As Mexico works to implement its landmark oil reform, organized crime groups are mounting a nettlesome challenge, raising questions about their ability to undermine the nation's economic development.
A recent report from Rice University's Baker Institute, titled Energy Reform and Security in Northeastern Mexico, details the pitfalls to the oil industry's modernization in Mexico. According to authors Tony Payan and Guadalupe Correa-Cabrera:
"The [government's] failure to recover vast swaths of territory lost to Los Zetas and bring it into full government control under the rule of law puts the reform initiative's promises at risk. The [government] must strengthen all of its justice institutions and reestablish law enforcement credibility to provide not only legal certainty but also assurances to private and foreign investors that their capital is protected. The government must also be transparent about the dimensions of criminal activity in the region and work with investors to address the problem. The main areas of focus should be police reform and the fight against corruption.
Should Mexico fail to address the threats posed by organized crime and adhere to these recommendations, Payan and Correa-Cabrera argue that it could fall into the same trap as Nigeria and Libya, where profits from a lucrative natural resource are squeezed by criminal groups.
As noted by the authors, the Zetas represent the largest challenge. The group's area of influence covers most of Mexico's onshore oil producing regions, especially the shale oil fields that represent the future of the industry. Oil theft has grown endemic in recent years, with the robberies causing estimated annual losses of some $1 billion to Mexico's national oil company, Pemex. The company has filed two lawsuits in the US against local brokers for knowingly moving stolen fuel. No criminal group has been more closely linked to the phenomenon than the Zetas.
SEE ALSO: Zetas News and Profile
The overlap between organized crime and Mexico's energy industry represents a broad challenge to President Enrique Peña Nieto's economic agenda, especially in the wake of the landmark oil reform passed last year, which aims to open the country's oil industry. The threat prompted a recent visit by Mexico Foreign Minister Jose Antonio Meade to Houston, Texas, where he spoke at a Baker Center event and reassured local oil executives that Mexico was a safe place to invest:
"We recognize there is a challenge, and the challenge is not just in Mexico but regional in nature. But Mexico has been doing what it needs to do in order to recover these conditions, we will be successful in doing that, and that has not resulted in less investment."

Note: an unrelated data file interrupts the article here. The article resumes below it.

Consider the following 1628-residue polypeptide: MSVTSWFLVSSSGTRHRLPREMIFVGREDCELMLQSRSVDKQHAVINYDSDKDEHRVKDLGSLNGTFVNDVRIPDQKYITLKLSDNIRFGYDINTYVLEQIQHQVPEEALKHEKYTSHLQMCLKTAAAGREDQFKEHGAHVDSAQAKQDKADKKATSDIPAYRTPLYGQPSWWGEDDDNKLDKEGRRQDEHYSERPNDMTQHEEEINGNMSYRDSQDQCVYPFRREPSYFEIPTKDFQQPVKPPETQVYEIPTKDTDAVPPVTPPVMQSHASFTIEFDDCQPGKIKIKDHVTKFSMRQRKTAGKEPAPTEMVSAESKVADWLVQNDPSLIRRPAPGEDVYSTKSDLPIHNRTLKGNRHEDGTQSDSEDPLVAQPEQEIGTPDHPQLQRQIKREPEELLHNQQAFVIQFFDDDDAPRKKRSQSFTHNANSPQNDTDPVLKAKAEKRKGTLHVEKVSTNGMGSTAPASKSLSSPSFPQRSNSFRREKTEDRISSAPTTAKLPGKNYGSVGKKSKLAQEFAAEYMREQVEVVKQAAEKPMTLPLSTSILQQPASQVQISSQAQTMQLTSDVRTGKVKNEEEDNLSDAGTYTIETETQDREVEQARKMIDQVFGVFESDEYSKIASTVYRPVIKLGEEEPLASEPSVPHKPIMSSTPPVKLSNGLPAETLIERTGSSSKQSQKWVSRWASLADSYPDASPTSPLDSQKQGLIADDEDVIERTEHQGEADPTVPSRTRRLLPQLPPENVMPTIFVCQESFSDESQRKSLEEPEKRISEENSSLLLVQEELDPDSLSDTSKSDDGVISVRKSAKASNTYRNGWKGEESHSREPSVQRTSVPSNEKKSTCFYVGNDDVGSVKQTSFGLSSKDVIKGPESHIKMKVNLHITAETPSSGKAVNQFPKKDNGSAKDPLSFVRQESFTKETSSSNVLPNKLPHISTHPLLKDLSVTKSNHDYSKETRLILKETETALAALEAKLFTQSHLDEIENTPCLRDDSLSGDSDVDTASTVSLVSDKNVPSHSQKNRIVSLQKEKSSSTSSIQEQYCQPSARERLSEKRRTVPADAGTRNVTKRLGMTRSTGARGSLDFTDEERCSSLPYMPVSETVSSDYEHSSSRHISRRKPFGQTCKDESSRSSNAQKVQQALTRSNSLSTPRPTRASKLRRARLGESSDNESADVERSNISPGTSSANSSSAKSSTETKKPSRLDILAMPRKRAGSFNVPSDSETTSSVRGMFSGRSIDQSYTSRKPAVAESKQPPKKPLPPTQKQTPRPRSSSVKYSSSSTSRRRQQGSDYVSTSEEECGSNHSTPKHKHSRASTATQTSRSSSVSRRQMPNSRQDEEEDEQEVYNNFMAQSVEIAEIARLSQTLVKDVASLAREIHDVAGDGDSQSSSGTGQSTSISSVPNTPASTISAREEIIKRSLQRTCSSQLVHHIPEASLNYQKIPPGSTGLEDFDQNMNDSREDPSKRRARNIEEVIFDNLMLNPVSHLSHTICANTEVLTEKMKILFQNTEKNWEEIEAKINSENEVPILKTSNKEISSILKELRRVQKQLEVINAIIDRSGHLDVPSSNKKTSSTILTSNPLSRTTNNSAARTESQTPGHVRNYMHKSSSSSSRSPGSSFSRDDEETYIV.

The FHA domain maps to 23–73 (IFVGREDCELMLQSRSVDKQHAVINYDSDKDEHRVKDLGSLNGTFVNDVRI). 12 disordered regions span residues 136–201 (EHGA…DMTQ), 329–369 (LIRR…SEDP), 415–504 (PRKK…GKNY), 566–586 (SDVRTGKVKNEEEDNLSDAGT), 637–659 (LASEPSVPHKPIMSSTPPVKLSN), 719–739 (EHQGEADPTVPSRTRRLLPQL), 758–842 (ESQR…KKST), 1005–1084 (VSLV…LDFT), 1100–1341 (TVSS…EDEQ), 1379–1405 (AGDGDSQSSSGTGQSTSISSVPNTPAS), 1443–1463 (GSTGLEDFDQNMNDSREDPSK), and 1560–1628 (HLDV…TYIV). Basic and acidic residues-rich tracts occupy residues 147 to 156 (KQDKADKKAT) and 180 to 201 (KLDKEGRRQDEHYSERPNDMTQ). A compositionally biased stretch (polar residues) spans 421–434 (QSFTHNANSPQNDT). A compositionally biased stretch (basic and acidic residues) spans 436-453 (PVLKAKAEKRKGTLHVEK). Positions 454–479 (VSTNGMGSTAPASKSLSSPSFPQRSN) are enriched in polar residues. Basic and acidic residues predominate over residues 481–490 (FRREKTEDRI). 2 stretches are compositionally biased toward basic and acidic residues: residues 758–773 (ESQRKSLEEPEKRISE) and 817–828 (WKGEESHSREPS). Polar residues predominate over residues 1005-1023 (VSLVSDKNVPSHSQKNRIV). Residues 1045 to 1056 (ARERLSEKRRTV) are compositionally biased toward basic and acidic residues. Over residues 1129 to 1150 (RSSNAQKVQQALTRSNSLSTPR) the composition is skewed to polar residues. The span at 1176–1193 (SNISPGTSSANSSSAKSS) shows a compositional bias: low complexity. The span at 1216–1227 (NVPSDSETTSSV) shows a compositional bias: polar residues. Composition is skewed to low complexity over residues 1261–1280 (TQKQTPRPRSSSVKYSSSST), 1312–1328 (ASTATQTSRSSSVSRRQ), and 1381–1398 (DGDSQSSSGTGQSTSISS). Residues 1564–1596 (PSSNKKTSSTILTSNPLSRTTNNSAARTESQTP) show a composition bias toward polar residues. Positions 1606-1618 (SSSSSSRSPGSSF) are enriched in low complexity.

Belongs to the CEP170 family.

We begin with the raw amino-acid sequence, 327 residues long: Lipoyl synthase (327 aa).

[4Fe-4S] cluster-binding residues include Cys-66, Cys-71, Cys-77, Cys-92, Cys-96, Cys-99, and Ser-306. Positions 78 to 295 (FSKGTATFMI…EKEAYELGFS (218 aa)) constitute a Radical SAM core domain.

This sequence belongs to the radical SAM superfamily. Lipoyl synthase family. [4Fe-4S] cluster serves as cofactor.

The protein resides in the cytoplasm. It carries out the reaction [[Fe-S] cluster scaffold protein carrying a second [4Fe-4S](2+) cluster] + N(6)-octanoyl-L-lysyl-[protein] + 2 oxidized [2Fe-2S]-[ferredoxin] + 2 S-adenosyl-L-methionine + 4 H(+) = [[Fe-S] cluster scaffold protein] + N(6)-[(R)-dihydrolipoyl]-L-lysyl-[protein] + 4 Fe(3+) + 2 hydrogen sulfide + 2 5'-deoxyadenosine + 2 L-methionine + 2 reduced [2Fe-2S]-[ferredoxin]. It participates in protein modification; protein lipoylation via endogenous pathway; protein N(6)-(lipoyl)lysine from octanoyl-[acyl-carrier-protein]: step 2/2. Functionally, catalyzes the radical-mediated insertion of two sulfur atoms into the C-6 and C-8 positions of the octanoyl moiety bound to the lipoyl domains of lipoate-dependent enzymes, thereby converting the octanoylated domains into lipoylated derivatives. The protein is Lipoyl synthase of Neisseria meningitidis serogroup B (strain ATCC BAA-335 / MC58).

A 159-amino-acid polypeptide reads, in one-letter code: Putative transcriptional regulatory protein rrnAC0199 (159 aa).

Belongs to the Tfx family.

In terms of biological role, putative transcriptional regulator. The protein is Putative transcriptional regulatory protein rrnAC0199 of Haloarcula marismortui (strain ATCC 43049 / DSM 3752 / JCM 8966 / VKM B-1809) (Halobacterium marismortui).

InSight Crime Analysis
The Zetas' threat to Mexico's oil industry occurs in the context of a larger diversification of the portfolios of Mexican criminal groups during recent years. Whereas they previously focused mainly on trafficking cocaine, marijuana, heroin and other drugs, these organizations now engage in a wide variety of other activities, among them extortion, kidnapping, natural resource theft, carjacking and bank robbery.
One prominent example of how this poses a growing threat to the wider public is the murder of Virgilio Camacho, an executive with global steelmaker ArcelorMittal. Camacho's firm had come into conflict with the Knights Templar because the criminal group's illegal mining operations poached from areas where ArcelorMittal held exclusive rights and cut into its profitability.
Activities such as oil theft and extortion typically target legitimate businesses and private citizens, while in the past criminal groups fought only with one another. Collectively, these crimes -- especially when coupled with acts of vengeance against people like Camacho -- act as a significant disincentive on economic activity.
SEE ALSO: Coverage of Oil Theft
The degree to which a security challenge like Mexico's can affect growth is a matter of debate. The threat of violence requires businesses in the regions most prone to criminal activity to spend more on security than they otherwise would, which reduces the amount available for productive investments. In theory, insecurity can scare off foreign direct investment (FDI), but Mexico's FDI doubled last year despite the ongoing security issues.
One recent study from Italy's central bank, the Banco D'Italia, offers some sense of the scope of the concerns: the author tracked the economic performance of two regions, Apulia and Basilicata, both before and after criminal groups began operating there. Italian groups have long employed the sorts of aggressive tactics targeting the civilian population and the legitimate economy that have only more recently emerged in Mexico. (Some analysts have referred to the recent shifts in Mexico as the "Sicilianization" of the Mexican groups.) After a thirty-year period in which organized groups were operating, the study found the two regions' gross domestic product (GDP) was 16 percent lower than it would have otherwise been.
The Italian groups' practices are more ingrained than those in Mexico, and there is no reason that such a long-term brake on economic activity is inevitable. But it does offer a demonstration of the risks if the challenge is not dealt with. No realm represents a more important symptom of the current problems than the oil industry.